Park, who had been working as a wedding hair and makeup stylist prior, began to ponder other work options due to difficulties communicating with her clients. Park says she first became interested in pet grooming after grooming her own dog, Makdungi. Finally, she decided to enroll in an academy and prepare for the official certification exam.

Despite being told she could not sit the exam, Park did not let this defeat her. Last February, she filed a complaint with the National Human Rights Commission of Korea (NHRCK), the country’s human rights watchdog.

An acquaintance in New Zealand had encouraged her, saying that they’d seen people with prosthetic legs teaching gym where they were.

“I wanted to change things so that other people with disabilities wouldn’t have to deal with unreasonable treatment,” Park told the Hankyoreh. “If I got my license and did what I wanted to do, maybe someone else out there will be encouraged by seeing me do so.”

In March of last year, the disability rights group People Breaking Down the Walls of Disability also filed a complaint with the NHRCK containing the same content as that of Park. On the same day the group held a press conference in front of the NHRCK building — March 23 — Park underwent cochlear implant surgery. She said that she had weighed getting the surgery for a long time since it required putting a device inside her ear and decided to go ahead with it because she “wanted to hear better.”

The KKC sent an e-mail to Park the day after the press conference in which it said that it would delete the relevant regulations, saying they “hadn’t realized that these rules could be discriminatory.”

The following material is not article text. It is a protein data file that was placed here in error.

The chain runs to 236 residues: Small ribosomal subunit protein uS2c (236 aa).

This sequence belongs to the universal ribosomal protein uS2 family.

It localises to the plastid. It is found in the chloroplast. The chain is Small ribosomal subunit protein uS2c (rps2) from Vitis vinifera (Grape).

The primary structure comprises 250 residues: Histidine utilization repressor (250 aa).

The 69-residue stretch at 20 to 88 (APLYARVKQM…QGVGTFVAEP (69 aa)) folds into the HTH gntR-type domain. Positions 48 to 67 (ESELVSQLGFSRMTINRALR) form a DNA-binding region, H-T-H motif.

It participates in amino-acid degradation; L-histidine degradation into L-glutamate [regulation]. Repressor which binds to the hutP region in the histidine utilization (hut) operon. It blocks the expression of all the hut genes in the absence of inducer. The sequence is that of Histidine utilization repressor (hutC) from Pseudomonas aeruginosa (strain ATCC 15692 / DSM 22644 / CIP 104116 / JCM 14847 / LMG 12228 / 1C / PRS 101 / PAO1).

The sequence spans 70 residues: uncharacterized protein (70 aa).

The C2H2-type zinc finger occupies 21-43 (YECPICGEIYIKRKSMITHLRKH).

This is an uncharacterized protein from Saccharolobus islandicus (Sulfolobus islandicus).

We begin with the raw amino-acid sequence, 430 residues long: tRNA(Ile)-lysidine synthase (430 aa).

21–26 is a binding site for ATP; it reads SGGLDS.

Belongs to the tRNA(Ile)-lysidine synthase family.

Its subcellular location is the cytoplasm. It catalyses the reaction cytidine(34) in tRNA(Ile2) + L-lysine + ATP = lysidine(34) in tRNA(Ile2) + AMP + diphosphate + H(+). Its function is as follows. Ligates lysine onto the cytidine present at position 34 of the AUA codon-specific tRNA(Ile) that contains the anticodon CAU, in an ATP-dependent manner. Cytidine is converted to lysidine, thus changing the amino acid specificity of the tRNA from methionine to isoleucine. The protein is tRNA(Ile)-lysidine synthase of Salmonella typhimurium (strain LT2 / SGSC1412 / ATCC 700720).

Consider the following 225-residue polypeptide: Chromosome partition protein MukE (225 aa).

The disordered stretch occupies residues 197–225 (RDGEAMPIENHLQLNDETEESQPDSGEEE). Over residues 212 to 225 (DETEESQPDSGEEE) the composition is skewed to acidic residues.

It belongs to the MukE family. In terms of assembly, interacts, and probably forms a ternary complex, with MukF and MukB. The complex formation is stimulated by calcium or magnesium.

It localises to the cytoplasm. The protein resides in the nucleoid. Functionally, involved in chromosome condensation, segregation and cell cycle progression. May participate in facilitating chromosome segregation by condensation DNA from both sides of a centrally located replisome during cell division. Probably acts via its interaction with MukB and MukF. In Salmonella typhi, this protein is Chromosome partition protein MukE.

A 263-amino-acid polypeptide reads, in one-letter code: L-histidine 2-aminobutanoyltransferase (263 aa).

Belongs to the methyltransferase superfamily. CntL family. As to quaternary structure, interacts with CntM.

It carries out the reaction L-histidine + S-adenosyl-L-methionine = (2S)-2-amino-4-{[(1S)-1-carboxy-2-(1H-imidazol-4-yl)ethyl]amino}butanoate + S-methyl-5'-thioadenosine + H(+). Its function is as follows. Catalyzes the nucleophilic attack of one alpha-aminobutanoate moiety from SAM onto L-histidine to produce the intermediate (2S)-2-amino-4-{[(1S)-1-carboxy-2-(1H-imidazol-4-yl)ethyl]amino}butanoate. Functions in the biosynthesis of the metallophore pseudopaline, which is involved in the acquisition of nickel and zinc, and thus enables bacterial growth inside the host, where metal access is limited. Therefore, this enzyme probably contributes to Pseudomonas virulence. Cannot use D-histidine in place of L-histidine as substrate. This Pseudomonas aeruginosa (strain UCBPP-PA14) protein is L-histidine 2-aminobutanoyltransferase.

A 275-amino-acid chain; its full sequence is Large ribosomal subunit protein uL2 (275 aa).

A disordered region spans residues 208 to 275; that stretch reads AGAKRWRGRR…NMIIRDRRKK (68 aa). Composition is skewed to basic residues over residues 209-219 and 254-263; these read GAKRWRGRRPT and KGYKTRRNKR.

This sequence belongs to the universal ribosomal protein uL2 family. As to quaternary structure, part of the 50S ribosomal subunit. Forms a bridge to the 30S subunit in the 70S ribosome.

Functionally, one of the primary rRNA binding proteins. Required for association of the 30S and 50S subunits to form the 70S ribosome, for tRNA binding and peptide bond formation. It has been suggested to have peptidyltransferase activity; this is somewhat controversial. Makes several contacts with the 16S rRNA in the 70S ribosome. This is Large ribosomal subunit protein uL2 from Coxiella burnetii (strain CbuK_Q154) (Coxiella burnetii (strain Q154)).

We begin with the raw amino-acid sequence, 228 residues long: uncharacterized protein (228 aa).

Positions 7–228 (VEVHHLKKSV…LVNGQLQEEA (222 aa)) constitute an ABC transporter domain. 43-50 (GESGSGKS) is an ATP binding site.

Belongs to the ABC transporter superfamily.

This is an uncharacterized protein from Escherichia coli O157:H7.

In May of the same year, an official from the NHRCK, Park, and the KKC sat down and drafted an agreement that included the deletion of the discriminatory regulations, and the complaint was closed. Park, finally able to take the exam, passed the Level 3 canine stylist certification in June last year and Level 2 this February.

“Even if I can't hear as well as others, I can communicate with pets better than anyone else,” Park said. She added that in the more than a year that she had been preparing for the exam, she hadn’t been bitten or even so much as scratched by any of her canine clients.

“I have some trouble hearing people, sure, but there's no such problem when it comes to communicating with animals. I guess animals know that I adore them,” Park said.

Now that she’d opened the dog grooming shop of her dreams, Park said that every day is exciting.

“I went around handing out leaflets by myself in 25 apartment buildings, but I was more excited than tired. I'm happy that I can do what I wanted to do,” Park remarked.

But throughout this whole process, Park says she’s felt very keenly how today’s world revolves around people without disabilities.

“Please don't view people with disabilities and people without disabilities as completely separate groups,” she asked.

“I’ve come to realize all the inconveniences that people with disabilities experience, like how hard it is to watch live broadcasts that don’t have subtitles,” Park said. “When I confront this hatred whereby it feels like only non-disabled people are treated as citizens on and offline, I think to myself, ‘But anyone can become disabled at any time.’”

“I want people to know that disabled people can do plenty of things that non-disabled people do. I also want to tell other people with disabilities who are struggling with this to be courageous.”

By Kim Yoon-ju, staff reporter

Please direct questions or comments to [english@hani.co.kr]

button that move to original korean article (클릭시 원문으로 이동하는 버튼)

Related stories

Most viewed articles